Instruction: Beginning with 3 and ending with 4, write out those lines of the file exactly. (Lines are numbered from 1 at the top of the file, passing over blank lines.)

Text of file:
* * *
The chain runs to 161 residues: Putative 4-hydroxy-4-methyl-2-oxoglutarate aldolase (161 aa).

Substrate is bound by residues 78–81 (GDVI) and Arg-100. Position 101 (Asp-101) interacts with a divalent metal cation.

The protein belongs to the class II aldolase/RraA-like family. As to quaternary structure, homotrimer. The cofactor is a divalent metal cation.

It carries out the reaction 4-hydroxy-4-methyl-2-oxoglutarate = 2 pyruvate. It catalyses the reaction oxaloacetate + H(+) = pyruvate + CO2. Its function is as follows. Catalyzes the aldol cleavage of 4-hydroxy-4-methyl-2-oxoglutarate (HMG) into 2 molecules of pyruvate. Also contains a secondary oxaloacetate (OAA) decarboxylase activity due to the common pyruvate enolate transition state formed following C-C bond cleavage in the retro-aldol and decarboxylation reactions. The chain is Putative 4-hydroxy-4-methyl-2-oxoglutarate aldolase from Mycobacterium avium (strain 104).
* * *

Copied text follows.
The protein belongs to the class II aldolase/RraA-like family. As to quaternary structure, homotrimer. The cofactor is a divalent metal cation.

It carries out the reaction 4-hydroxy-4-methyl-2-oxoglutarate = 2 pyruvate. It catalyses the reaction oxaloacetate + H(+) = pyruvate + CO2. Its function is as follows. Catalyzes the aldol cleavage of 4-hydroxy-4-methyl-2-oxoglutarate (HMG) into 2 molecules of pyruvate. Also contains a secondary oxaloacetate (OAA) decarboxylase activity due to the common pyruvate enolate transition state formed following C-C bond cleavage in the retro-aldol and decarboxylation reactions. The chain is Putative 4-hydroxy-4-methyl-2-oxoglutarate aldolase from Mycobacterium avium (strain 104).